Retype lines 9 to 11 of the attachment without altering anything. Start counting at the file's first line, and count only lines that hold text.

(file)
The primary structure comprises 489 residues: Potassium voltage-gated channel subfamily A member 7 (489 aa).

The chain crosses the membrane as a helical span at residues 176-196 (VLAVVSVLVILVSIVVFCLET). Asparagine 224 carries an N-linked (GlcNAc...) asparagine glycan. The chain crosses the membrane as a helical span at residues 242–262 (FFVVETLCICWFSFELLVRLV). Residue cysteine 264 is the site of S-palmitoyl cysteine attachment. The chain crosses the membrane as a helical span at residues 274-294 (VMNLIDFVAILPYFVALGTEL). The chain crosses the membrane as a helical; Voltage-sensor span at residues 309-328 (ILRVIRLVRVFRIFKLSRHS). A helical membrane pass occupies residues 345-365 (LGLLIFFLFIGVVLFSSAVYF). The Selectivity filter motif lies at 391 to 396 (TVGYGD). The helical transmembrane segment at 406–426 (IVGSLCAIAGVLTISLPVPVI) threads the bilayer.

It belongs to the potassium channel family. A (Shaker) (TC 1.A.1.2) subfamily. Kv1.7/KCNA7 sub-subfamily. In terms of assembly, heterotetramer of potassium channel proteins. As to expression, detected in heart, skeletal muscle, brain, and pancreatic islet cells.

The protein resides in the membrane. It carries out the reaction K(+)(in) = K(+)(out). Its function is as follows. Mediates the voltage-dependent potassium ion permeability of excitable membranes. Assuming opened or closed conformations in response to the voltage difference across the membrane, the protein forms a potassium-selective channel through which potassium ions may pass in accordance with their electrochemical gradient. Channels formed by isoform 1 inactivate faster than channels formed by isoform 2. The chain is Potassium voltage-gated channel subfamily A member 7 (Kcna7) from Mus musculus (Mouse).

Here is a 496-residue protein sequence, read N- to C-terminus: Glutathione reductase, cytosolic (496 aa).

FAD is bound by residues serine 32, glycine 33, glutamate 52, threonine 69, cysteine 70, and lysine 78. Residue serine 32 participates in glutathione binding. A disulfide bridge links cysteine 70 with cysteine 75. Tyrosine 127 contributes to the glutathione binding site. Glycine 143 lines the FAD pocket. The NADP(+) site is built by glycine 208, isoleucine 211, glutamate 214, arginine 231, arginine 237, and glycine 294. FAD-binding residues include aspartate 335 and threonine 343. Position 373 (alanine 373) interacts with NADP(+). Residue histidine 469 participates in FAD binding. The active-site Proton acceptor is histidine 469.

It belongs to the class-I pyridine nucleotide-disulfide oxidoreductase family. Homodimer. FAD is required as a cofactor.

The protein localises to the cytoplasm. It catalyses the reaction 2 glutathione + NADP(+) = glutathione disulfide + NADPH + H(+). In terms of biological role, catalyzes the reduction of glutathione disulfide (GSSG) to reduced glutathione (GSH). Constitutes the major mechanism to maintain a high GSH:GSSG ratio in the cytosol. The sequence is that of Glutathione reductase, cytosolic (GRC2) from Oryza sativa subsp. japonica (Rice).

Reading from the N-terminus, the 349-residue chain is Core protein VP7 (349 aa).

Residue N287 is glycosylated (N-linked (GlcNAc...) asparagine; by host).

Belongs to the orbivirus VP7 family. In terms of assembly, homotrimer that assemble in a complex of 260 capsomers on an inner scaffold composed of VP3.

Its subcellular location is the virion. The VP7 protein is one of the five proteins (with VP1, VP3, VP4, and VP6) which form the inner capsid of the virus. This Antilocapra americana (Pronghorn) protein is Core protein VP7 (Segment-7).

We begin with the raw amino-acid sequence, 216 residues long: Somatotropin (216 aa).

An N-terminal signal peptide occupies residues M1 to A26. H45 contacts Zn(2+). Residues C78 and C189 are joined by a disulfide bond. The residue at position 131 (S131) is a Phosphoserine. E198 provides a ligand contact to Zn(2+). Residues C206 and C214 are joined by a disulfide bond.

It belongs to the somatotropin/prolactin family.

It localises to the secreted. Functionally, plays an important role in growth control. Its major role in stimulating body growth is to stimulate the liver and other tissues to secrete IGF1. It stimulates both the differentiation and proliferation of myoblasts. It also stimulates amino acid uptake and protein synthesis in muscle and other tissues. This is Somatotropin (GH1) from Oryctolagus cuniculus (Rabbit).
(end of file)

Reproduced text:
Reading from the N-terminus, the 349-residue chain is Core protein VP7 (349 aa).

Residue N287 is glycosylated (N-linked (GlcNAc...) asparagine; by host).

Belongs to the orbivirus VP7 family. In terms of assembly, homotrimer that assemble in a complex of 260 capsomers on an inner scaffold composed of VP3.